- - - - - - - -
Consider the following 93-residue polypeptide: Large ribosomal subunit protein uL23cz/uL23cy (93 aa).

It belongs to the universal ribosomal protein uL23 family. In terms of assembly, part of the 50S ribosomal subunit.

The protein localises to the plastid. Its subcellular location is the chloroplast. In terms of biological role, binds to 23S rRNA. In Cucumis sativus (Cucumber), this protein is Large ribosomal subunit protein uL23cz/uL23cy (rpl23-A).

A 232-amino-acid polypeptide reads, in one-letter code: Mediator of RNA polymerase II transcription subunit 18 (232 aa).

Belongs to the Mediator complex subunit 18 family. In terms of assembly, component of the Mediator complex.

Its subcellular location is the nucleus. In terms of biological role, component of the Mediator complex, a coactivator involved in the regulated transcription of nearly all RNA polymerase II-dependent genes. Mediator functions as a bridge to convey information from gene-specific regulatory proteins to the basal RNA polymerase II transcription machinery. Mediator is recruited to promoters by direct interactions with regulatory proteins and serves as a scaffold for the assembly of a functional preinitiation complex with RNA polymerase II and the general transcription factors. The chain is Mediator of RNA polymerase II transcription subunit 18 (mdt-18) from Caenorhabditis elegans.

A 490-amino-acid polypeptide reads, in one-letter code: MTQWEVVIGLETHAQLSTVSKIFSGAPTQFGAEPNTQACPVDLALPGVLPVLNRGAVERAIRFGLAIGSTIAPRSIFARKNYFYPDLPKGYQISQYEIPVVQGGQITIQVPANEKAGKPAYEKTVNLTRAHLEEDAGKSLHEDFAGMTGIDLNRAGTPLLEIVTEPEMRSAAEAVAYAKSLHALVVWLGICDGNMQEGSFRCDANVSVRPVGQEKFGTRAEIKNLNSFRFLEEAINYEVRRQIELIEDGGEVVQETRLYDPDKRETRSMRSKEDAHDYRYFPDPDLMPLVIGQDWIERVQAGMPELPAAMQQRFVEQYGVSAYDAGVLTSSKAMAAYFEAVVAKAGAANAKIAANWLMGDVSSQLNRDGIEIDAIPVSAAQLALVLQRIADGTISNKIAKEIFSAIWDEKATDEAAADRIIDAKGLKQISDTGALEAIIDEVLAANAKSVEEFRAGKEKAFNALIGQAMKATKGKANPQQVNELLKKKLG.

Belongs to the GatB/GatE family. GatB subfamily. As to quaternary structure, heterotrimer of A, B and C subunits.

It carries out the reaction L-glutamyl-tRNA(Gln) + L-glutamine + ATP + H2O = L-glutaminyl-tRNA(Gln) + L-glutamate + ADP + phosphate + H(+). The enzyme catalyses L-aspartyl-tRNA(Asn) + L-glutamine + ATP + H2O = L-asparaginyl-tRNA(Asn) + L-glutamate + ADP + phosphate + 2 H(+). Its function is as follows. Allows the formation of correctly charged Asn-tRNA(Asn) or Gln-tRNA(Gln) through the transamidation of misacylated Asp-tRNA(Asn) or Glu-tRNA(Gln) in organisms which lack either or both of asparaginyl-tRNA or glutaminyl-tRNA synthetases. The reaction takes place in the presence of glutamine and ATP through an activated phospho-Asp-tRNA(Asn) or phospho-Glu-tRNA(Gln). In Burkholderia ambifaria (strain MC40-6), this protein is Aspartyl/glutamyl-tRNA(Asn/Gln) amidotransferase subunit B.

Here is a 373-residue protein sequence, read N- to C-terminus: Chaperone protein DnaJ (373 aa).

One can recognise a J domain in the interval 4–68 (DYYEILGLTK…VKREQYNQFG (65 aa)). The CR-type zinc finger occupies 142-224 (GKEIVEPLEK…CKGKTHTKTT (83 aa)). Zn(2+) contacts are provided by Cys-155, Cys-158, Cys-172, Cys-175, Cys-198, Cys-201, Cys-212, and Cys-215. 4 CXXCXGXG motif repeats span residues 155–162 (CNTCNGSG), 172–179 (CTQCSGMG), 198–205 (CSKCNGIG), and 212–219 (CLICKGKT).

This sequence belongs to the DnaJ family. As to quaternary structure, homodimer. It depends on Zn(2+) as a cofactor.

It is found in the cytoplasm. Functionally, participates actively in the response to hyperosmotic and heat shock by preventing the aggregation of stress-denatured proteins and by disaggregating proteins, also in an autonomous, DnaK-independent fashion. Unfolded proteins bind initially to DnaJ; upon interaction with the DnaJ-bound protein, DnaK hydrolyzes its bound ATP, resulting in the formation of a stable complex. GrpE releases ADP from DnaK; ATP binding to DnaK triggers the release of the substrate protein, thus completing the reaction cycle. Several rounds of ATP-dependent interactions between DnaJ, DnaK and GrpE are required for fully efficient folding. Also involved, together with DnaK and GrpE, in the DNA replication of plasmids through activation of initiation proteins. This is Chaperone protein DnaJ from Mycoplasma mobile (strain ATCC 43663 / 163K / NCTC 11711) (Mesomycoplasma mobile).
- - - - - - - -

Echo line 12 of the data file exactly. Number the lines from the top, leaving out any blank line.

This sequence belongs to the DnaJ family. As to quaternary structure, homodimer. It depends on Zn(2+) as a cofactor.